And even when changes are approved by appropriate oversight committees, added Levin, researchers must take steps to address concerns about the impacts on results. These steps might include reporting the findings under both the initial and the revised methods in sensitivity analyses, which can assess whether different assumptions or conditions would cause significant differences in the results, he said.
“And where substantive differences in results occur, the investigators need to explain why those differences arise and convince an appropriately skeptical audience why the revised findings should be given greater weight than those using the a priori measures.” said Levin, noting that the PACE authors did not take these steps.
Some PACE trial participants were unpleasantly surprised to learn only after the trial of the researchers’ financial and consulting ties to insurance companies. The researchers disclosed these links in the “conflicts of interest” section of the Lancet article. Yet the authors had promised to adhere to the Declaration of Helsinki, an international human research ethics code mandating that prospective trial participants be informed about “any possible conflicts of interest” and “institutional affiliations of the researcher.”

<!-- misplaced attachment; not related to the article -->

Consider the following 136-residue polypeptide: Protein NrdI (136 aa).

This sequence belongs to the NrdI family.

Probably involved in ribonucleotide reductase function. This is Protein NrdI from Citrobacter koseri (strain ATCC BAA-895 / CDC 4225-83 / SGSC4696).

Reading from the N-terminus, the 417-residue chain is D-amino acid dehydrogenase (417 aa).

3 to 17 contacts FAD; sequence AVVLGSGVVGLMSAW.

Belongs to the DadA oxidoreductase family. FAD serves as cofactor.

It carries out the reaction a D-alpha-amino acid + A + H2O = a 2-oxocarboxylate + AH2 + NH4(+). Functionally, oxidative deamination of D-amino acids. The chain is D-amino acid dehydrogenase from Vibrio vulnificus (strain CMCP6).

The sample participant information and consent forms in the final approved protocol did not include any of the information. Four trial participants interviewed, three in person and one by telephone, all said they were not informed before or during the study about the PACE investigators’ ties to insurance companies, especially those in the disability sector. Two said they would have agreed to be in the trial anyway because they lacked other options; two said it would have impacted their decision to participate.
Rhiannon Chaffer said she would likely have refused to be in the trial, had she known beforehand. “I’m skeptical of anything that’s backed by insurance, so it would have made a difference to me because it would have felt like the trial wasn’t independent,” said Chaffer, in her mid-30s, who became ill in 2006 and attended a PACE trial center in Bristol.
Another of the four withdrew her consent retroactively and forbade the researchers from using her data in the published results. “I wasn’t given the option of being informed, quite honestly,” she said, requesting anonymity because of ongoing legal matters related to her illness. “I felt quite pissed off and betrayed. I felt like they lied by omission.”
(None of the participants, including three in the cognitive behavior therapy arm, felt the trial had reversed their illness. I will describe these participants’ experiences at a later point).
Tomorrow: The Aftermath